Team:Edinburgh/Bacterial/Core repressilator


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Overview: The core repressilator

In 2000, Elowitz and Leibler presented the first synthetic oscillatory system in E. coli. Termed the repressilator, this combined three transcriptional repressor systems that were not naturally part of any oscillating system. This system oscillated but was not very precise (it had an oscillation period of 120 +/- 40min, and although mother cells transmitted their state to their daughters when dividing, the bacteria tended to get out of synchrony after time).

Garcia-Ojalvo et al. (2004) presented a model of an improved repressilator which used quorum sensing to make the bacteria function as a single unit; Figure 1 shows a diagram of this system. Danino et al. (2009) produced an oscillating genetic circuit synchronised by quorum sensing, confirming that this method could be used to improve synthetic biological oscillators.

Figure 1: A quorum sensor synchronised repressilator as modelled by Garcia-Ojalvo et al (2004).

The repressilator presented by Danino et al. in 2009 was not only advantageous in that it was more stable than the original Elowitz repressilator, but also in that the oscillation period could be controlled. The bacteria were grown in a trapping chamber, and when the flow rate through the main tube was increased or decreased, the quorum sensing molecule diffused away faster or slower, altering the oscillation period (see Figure 2).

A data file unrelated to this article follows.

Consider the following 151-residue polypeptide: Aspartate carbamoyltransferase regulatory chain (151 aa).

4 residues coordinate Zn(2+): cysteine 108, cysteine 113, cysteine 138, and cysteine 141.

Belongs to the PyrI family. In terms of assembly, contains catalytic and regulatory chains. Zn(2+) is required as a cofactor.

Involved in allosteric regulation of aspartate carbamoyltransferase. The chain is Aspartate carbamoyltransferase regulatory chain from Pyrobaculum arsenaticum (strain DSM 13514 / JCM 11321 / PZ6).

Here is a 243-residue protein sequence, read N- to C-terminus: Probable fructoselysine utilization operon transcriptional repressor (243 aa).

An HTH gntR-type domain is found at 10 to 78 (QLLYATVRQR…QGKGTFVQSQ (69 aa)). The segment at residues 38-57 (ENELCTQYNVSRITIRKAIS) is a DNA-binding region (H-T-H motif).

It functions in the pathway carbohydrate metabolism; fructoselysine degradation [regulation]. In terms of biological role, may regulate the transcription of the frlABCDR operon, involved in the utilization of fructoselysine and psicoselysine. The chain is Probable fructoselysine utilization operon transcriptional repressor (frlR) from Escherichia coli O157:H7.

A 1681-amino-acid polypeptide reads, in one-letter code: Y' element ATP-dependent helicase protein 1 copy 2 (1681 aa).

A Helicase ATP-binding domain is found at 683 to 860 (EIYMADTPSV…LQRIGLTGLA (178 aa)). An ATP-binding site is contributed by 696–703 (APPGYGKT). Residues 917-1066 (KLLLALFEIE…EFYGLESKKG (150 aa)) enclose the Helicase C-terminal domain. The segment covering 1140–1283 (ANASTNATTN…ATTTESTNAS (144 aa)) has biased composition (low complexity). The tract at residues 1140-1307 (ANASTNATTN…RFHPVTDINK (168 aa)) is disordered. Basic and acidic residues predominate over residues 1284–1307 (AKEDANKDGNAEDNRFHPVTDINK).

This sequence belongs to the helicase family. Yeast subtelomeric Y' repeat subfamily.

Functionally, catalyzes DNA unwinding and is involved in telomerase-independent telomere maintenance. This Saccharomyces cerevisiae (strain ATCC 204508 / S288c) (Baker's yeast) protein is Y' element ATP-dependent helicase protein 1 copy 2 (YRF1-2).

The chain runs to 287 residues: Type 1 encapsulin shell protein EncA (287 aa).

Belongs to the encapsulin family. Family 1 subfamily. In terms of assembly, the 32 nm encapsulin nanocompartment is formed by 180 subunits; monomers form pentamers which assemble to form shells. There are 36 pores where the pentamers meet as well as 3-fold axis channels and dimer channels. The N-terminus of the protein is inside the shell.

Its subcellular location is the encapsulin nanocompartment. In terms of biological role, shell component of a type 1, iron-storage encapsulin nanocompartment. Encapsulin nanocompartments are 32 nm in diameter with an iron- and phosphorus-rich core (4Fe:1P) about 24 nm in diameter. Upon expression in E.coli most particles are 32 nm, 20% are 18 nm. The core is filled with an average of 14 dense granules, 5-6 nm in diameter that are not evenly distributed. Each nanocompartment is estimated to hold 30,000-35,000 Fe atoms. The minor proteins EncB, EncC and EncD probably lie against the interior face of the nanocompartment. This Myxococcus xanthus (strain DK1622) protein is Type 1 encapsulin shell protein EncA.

Figure 2: Danino et al. oscillator in flow chamber. By increasing or lowering the flow rate of water through the tube, the autoinducer
(AI, which promotes transcription when bound to LuxR) diffuses more or less quickly out of the chamber, allowing control of the oscillation rate.


Our intentions were to build upon this pre-existing work on the familiar and famous repressilator system, only replacing the unwieldy quorum-sensing systems with a light-based solution. Communication via light would not only eliminate the need for chemical signalling, but also produce a highly visible and easily recognisable means of viewing and verifying the system in action. These dual benefits would hopefully serve as a proof of concept for a methodology that would have wide-ranging benefits throughout synthetic biology.